Studies also find that supportive friends and family who strongly disagree with your negative self-talk can help change the way you talk to yourself.2If they are encouraging and positive, don’t argue with their point of view. Instead, echo and embrace it. What you say to yourself about yourself has a powerful effect on how you value and feel about yourself. No research supports the idea that there is a secret critical us buried deep, only the ‘here and now’ us that can be self-supportive and self-forgiving if we choose to be.

No matter your score on the Self-Blaming Behavior Inventory, you can protect your sense of self-worth during your fertility quest.

Your thinking affects your feelings as much as your feelings influence your thinking, and since you can choose how you want to think, you can change your self-image for the better starting now. You can choose to focus on the future rather than rehash the past, you can choose to focus on what you can do next rather than what you “should have“ done, and you can choose to treat yourself with empathy and sympathy rather than with harsh criticism.

Call it mindfulness, gratitude, reality-testing, rational analysis, self-acceptance, compassion, self-kindness, or patience; we can all practice it more and use negative self-talk less on our journeys.

References

1) Importance of Personality Factors in Determining the Psychological Consequences of Infertility: A Systematic Review Shashi Darolia 1, Debasruti Ghosh 2, Health Educ Behav, . 2022 Aug;49(4):708-723.

2) A systematic review of psychosocial factors associated with emotional adjustment in in vitro fertilization patients Helen E Rockliff 1, Stafford L Lightman 2, Emily Rhidian 2, Heather Buchanan 3, Uma Gordon 4, Kavita Vedhara 3 Hum Reprod Update . 2014 Jul-Aug;20(4):594-613.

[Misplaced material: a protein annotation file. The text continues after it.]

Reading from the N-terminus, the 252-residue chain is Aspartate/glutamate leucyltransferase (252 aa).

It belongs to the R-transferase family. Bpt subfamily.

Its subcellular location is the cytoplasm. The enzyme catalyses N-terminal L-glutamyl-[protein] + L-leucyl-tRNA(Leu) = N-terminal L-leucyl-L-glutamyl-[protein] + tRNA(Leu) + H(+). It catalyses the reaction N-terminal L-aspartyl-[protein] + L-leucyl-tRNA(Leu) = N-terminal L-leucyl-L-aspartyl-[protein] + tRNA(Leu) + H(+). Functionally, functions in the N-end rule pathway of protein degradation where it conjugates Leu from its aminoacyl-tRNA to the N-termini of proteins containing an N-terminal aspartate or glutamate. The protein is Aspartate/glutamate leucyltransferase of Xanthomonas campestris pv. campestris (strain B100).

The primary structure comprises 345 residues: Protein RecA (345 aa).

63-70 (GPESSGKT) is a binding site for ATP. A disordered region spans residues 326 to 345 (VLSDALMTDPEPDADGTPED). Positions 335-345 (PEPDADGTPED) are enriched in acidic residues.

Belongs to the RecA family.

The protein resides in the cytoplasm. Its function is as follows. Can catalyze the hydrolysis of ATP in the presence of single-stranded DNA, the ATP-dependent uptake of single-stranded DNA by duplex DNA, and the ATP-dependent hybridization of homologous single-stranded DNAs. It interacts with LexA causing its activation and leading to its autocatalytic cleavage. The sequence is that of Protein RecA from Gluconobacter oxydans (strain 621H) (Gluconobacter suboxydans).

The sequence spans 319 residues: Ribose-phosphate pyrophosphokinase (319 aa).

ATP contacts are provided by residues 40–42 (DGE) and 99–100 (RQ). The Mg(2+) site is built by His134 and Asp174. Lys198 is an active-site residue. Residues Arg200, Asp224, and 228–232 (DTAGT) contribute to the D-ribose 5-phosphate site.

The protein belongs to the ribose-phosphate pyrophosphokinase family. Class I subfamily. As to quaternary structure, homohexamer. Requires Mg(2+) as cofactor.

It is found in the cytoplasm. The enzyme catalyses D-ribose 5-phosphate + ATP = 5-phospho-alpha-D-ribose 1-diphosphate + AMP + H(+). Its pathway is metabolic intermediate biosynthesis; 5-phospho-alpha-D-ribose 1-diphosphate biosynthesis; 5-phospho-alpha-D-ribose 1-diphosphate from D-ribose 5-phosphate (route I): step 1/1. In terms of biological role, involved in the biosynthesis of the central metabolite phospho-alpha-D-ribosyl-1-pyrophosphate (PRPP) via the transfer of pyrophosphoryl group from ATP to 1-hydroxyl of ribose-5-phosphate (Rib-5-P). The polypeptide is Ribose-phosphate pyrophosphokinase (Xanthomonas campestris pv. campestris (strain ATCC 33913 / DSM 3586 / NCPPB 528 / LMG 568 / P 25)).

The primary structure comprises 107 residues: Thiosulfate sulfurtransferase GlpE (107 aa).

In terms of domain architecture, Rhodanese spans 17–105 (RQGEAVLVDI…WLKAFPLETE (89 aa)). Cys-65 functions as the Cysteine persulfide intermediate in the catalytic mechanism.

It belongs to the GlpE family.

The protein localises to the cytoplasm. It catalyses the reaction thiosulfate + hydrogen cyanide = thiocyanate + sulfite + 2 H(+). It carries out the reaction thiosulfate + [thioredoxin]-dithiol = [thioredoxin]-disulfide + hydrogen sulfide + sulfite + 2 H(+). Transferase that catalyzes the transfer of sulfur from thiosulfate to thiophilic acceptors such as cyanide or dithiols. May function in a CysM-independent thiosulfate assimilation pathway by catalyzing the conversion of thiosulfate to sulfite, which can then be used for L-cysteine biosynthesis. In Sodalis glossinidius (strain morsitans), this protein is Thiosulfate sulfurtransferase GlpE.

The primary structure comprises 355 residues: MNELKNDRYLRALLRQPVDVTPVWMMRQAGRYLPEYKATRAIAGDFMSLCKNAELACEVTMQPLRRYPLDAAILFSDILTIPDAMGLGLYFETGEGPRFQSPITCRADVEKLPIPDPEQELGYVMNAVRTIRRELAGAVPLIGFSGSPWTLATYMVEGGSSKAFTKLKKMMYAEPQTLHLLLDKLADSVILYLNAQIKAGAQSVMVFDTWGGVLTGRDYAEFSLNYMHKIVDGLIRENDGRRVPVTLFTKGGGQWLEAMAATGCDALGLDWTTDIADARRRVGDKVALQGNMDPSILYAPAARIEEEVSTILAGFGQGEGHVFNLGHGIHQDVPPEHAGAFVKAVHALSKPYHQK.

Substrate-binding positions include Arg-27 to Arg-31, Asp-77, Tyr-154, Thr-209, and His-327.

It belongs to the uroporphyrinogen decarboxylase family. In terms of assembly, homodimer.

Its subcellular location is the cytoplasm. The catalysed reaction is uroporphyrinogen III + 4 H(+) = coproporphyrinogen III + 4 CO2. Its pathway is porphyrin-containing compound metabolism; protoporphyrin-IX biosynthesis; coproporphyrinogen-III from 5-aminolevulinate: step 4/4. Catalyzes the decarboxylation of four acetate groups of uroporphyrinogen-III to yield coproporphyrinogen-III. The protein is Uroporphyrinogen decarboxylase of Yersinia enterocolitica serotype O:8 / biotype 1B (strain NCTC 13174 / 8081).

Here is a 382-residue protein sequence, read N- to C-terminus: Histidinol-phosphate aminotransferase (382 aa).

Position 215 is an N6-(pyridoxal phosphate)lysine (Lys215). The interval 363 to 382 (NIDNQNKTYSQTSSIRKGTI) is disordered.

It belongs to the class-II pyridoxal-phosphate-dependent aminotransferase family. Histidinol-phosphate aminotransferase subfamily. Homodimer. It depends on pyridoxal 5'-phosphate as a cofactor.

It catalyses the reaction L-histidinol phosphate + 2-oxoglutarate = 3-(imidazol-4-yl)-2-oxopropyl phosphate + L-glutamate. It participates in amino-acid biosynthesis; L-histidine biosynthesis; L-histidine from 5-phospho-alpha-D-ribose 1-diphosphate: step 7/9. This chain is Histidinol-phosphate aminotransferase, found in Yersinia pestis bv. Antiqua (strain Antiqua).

Additional resources:

Women's emotional adjustment to IVF: a systematic review of 25 years of research,C M Verhaak 1, J M J Smeenk, A W M Evers, J A M Kremer, F W Kraaimaat, D D M Braat .PMID: 16940360 National Library of Medicine. Pub Med.gov Hum Reprod Update. 2007 Jan-Feb;13(1):27-

Predictors of psychological distress in patients starting IVF treatment: infertility-specific versus general psychological characteristics Uschi Van den Broeck 1, Thomas D'Hooghe, Paul Enzlin, Koen Demyttenaere Hum Reprod . 2010 Jun;25(6):1471-80. .

Predictors of psychological distress in patients starting IVF treatment: infertility-specific versus general psychological characteristics.Van den Broeck U, D'Hooghe T, Enzlin P, Demyttenaere K.Hum Reprod. 2010 Jun;25(6):1471-80. doi: 10.1093/humrep/deq030.

Battling the self-blame of infertility,By REBECCA A. CLAY, American Psychological association, September 2006, Vol 37, No. 8, Print version: page 44